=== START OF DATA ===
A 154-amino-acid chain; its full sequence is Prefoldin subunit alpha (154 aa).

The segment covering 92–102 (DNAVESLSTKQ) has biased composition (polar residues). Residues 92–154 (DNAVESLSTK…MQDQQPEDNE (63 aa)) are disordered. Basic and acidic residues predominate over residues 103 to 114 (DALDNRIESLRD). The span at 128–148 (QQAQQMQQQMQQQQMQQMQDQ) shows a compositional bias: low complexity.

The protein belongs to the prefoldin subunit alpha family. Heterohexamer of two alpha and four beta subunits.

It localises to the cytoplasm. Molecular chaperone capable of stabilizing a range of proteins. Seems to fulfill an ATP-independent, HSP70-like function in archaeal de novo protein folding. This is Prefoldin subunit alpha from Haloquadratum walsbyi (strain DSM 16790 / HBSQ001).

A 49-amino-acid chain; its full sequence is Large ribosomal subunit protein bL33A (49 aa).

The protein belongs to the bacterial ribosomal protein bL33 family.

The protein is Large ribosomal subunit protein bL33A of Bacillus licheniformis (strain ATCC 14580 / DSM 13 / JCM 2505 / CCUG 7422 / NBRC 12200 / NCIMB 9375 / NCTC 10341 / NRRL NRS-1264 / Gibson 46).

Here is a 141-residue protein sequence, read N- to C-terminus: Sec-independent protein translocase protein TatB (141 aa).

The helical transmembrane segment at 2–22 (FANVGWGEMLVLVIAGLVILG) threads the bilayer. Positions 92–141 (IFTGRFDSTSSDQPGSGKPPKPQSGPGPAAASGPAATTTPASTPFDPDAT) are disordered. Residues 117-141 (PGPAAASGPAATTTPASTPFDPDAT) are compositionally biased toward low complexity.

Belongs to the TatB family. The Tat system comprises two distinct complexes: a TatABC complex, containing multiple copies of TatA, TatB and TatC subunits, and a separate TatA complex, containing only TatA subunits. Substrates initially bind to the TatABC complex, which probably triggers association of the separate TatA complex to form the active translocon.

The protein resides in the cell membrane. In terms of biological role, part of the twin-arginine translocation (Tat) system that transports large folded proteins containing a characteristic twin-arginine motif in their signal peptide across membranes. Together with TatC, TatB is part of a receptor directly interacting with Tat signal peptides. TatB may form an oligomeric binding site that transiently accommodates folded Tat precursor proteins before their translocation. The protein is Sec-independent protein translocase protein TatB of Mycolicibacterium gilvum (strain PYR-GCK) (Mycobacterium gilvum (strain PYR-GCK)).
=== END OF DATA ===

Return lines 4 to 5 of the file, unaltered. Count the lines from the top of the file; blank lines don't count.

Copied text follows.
It localises to the cytoplasm. Molecular chaperone capable of stabilizing a range of proteins. Seems to fulfill an ATP-independent, HSP70-like function in archaeal de novo protein folding. This is Prefoldin subunit alpha from Haloquadratum walsbyi (strain DSM 16790 / HBSQ001).

A 49-amino-acid chain; its full sequence is Large ribosomal subunit protein bL33A (49 aa).